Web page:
If you have been following this series you know that I recently posted a Corporate Diagnostic Chart to assess the health of your corporate environment. It examines the 7 key elements that determine the state of your corporate environment. They are foundation, communication, culture, community, transparency, awareness and values.
This post is part 4, in a 7 part series, where we are exploring each element of the corporate environment in a little more depth. At the end of the series I will post an extensive survey that will further help you diagnose your company’s environment.
Our focus today is on the 4th element, community. Your community governs corporate social responsibility (CSR), compassion and development of a higher sense of purpose. Historically, social responsibility was left to the not-for-profit companies but I am happy to say that is no longer the case, there are many organizations today that are very passionate about giving back to their community in creative meaningful ways. Investing in a CSR strategy benefits much more than the community, it has a positive impact on your brand, employee experience, customer experience, communications and customer loyalty. Without as CSR strategy you are more likely to encounter a lack of teamwork and team spirit as well as a general lack of compassion for one another and your customers.
In 2008 Chris McClean of Forrester published How The World’s Leading Businesses Address Corporate Social Responsibility. Chris says “Corporate behavior is approaching celebrity status. Executive scandals, product recalls, unethical labor practices, and environmental disasters are more closely scrutinized than ever, and the information age does not permit incidents to be swept easily under the rug. As employees, investors, customers, and partners pay more attention to corporate responsibility, companies are responding by strengthening and reporting their efforts related to environmental, social, and economic issues. “
One such company is KPMG, they have made their CSR strategy a priority. A few years ago Forrester completed a case study on KPMG’s CSR strategy, the study shares that “In 2008, KPMG set a number of corporate wide environmental goals, including a 25% reduction in carbon dioxide (CO2) emissions by 2010.” Their CSR strategy is aligned to their vision, mission and values. “We have a clear vision of the role of KPMG firms. We believe we should use our skills and our resources to become fully involved in finding sustainable solutions to global and local issues, working alongside governments, civil society groups and international agencies. This vision is in line with our values — where we make a commitment to the communities in which we work.” Says Micheal Hastings, Global Head of Citizenship and Diversity, KPMG International. KPMG has numerous key leadership roles dedicated to corporate citizenship world wide.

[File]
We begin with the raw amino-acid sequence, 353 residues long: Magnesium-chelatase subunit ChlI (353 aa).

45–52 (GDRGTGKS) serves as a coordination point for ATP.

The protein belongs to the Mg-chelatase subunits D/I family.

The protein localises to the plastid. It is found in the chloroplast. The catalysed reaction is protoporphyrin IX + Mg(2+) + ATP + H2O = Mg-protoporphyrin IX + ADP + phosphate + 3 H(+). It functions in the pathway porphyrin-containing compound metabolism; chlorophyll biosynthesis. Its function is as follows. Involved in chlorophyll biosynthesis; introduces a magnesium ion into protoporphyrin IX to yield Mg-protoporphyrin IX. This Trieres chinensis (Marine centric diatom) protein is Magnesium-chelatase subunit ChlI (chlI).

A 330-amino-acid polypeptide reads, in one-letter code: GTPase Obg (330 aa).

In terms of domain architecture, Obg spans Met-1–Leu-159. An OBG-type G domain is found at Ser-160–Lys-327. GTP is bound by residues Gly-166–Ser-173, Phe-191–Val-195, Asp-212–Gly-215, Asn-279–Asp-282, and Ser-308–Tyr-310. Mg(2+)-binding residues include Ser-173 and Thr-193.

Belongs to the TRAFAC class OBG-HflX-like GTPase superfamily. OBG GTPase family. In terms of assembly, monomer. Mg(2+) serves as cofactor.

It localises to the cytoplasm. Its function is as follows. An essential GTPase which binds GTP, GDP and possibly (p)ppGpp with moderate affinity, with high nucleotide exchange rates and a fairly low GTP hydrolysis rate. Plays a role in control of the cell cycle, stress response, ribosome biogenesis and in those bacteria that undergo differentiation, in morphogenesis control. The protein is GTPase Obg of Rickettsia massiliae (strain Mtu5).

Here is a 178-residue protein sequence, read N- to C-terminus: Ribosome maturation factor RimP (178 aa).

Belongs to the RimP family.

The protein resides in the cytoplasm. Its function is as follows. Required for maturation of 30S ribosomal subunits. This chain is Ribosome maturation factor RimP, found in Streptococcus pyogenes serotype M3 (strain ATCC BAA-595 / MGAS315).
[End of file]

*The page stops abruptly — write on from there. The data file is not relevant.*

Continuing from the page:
Adobe is another company with a demonstrated commitment to the social community. I think many would be pleasantly surprised to learn the extent to which Adobe has invested in their corporate social responsibility. “Adobe supports strategic programs and partnerships that help make our communities better, stronger, and more vibrant places in which to live, work, and do business.” They have community giving programs that include grants, an employee volunteer program and a software donation and training programs. In addition Adobe has it’s own foundation ” Adobe Youth Voices their global signature philanthropy program designed to provide youth in underserved communities with the critical skills they need to become active and engaged members of their communities and the world at large.” A powerful example of this at play took place on February 5th 2009 when the Adobe Foundation, the Black Eyed Peas and the Entertainment Industry Foundation announced a new partnership to help underserved youth access and learn to use multi-media production tools, including those for video, dance, music and art, to comment on critical issues and spark social change in their communities. The collaboration was highlighted with a benefit concert hosted and performed in Los Angeles by the Black Eyed Peas and other musical artists. This is corporate social responsibility at it’s best!
Anne Lewnes, SVP Global Marketing at Adobe recently blogged “CSR is a great opportunity for all companies to strengthen their brand and connection to their customers. Companies should choose a cause close to their product and culture, so there is good alignment, and they shouldn’t be shy about promoting their CSR cause to their customers. Our own research has shown that our customers really want to know more about what Adobe is doing in the CSR space, so we’re going to continue to get the word out.”
There a many more companies doing great by their community but where do you start if you have not yet developed a CSR strategy? Or if you do have one and want to improve it, what is the best approach? On the highest level you need to ensure it is aligned to your corporate mission, vision and values. Here are a few helpful tips to help shape your strategy:
- Ideally it should leverage your core products or services
- Invite your employees to actively participate
- Be sure to consider your employee community, solicit what is important to them, you can extend this to your customers as well
- Consider what would improve your own internal environment, it is ok to benefit from your CSR strategy
- Explore partnering with other corporations
- Develop and invest in your CSR strategy the same way you would approach a for-profit strategy, it is important to measure and validate the impact
Is your company doing anything innovative for it’s community? If so please share!